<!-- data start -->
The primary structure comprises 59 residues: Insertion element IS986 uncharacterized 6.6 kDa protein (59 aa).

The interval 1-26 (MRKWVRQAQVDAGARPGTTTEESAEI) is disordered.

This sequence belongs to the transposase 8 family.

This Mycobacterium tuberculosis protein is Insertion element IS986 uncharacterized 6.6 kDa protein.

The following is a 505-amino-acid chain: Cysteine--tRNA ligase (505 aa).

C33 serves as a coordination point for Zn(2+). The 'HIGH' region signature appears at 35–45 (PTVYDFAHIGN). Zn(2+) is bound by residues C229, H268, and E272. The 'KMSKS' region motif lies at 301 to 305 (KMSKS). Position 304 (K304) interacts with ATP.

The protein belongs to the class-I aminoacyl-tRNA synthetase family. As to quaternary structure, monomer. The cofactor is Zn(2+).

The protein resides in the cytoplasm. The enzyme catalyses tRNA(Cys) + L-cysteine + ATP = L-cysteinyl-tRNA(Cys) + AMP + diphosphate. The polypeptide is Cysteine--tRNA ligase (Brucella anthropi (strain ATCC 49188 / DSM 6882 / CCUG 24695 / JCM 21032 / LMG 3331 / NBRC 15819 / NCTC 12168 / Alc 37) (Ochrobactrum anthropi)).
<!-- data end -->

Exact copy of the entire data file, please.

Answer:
The primary structure comprises 59 residues: Insertion element IS986 uncharacterized 6.6 kDa protein (59 aa).

The interval 1-26 (MRKWVRQAQVDAGARPGTTTEESAEI) is disordered.

This sequence belongs to the transposase 8 family.

This Mycobacterium tuberculosis protein is Insertion element IS986 uncharacterized 6.6 kDa protein.

The following is a 505-amino-acid chain: Cysteine--tRNA ligase (505 aa).

C33 serves as a coordination point for Zn(2+). The 'HIGH' region signature appears at 35–45 (PTVYDFAHIGN). Zn(2+) is bound by residues C229, H268, and E272. The 'KMSKS' region motif lies at 301 to 305 (KMSKS). Position 304 (K304) interacts with ATP.

The protein belongs to the class-I aminoacyl-tRNA synthetase family. As to quaternary structure, monomer. The cofactor is Zn(2+).

The protein resides in the cytoplasm. The enzyme catalyses tRNA(Cys) + L-cysteine + ATP = L-cysteinyl-tRNA(Cys) + AMP + diphosphate. The polypeptide is Cysteine--tRNA ligase (Brucella anthropi (strain ATCC 49188 / DSM 6882 / CCUG 24695 / JCM 21032 / LMG 3331 / NBRC 15819 / NCTC 12168 / Alc 37) (Ochrobactrum anthropi)).